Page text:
The deceased was for many years a resident of this city, and was one of the officers who resigned at the expiration of his term about two years ago. He had a home on Highland Avenue, which he traded for some property at Arkansas City, on which he established a brick yard. He has resided in that city ever since.
When a member of the metropolitan police, Smith was regarded as a brave and competent officer. Before coming to Kansas City, he had resided in Texas, and during a fight with Indians had been scalped and left for dead, but had managed to crawl away after the savages had left the field.
Arkansas City Republican, August 29, 1885.
The REPUBLICAN was mistaken in its report last week of the course Mowry took in his run for freedom. Instead of going north on seventh street to seventh avenue, he went one square further to eighth, and thence west, crossing Summit Street near the residence of Dr. J. M. Wright, and coming south on the alley between Summit and eighth street. Otherwise, our report was correct.
Arkansas City Republican, August 29, 1885.
Card of Thanks. Mrs. Smith, whose husband was murdered on the 21st inst., highly appreciates the kindness of the friends and neighbors who cared so tenderly for her and hers. Being too weak to write, she wishes me to express to you all her most heart-felt gratitude.
                                                           F. L. WALKER.
Arkansas City Republican, August 29, 1885.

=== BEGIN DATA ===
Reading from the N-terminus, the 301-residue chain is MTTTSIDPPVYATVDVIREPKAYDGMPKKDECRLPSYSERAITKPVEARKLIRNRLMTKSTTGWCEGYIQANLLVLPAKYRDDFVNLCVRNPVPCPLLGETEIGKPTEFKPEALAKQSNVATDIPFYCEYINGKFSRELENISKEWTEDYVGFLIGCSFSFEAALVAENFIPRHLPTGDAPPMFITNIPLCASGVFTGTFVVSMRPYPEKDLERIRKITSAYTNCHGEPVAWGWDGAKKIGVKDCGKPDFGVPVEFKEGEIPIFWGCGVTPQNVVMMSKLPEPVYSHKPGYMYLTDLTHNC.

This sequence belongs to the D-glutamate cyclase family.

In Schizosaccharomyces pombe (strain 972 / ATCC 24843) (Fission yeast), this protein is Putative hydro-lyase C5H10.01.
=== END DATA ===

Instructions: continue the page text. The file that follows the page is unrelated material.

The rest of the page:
The Mowry-Smith Tragedy.

Saturday afternoon last the remains of James P. Smith, the man who was shot down by Henry Mowry, were taken to Kansas City for interment. The body was escorted to the train by the Odd Fellows and Knights of Pythias organizations. Mrs. Smith went with the remains to Kansas City. She was accompanied by Mrs. Rev. Walker and S. C. Lindsay. The latter was sent by the two organizations of which Mr. Smith was a member. The party arrived at their destination at 6 o’clock Sunday morning, and the funeral occurred at 3 p.m. under the auspices of the I. O. O. F. and K. of P. Lodges. Mrs. Smith has a sister residing in Kansas City, and she will remain with her until she recovers from the blow and her impaired health. She will return here and settle her affairs and then go back to Kansas City and make it her future home. Her health has been bad lately. She is a frail and delicate woman, but bears up as well as could be expected under the circumstances.
Henry Mowry, on being taken to Winfield, was placed in the hands of a physician. He had a fever, but the Doctor had it broken up by Tuesday. Sunday he had five spasms caused by fever. He has about recovered. The wound in his thigh has healed. It did not cause him much trouble. The preliminary examination will come off next week sometime and at Winfield. Jennings and Troup will defend Mowry, and Hackney and Asp will prosecute.
Arkansas City Republican, Saturday, September 5, 1885.
                                               Henry Mowry Remanded to Jail.
Wednesday afternoon the preliminary trial of Henry Mowry was begun before Justice Snow at Winfield. The examination lasted all afternoon and was concluded Thursday morn-ing. Senator W. P. Hackney appeared for the state and Jennings & Troup and W. E. Stanley for the defense. The testimony brought out was almost verbatim to that gained at the Coroner’s inquest. The REPUBLICAN had intended to give the testimony, but as nothing new was adduced, we omit it. Justice Snow, after hearing the matter through and the argument for and against Mowry, decided that it was not a bailable case. Mowry will have to stay in jail until his trial comes off.
Arkansas City Traveler, September 9, 1885.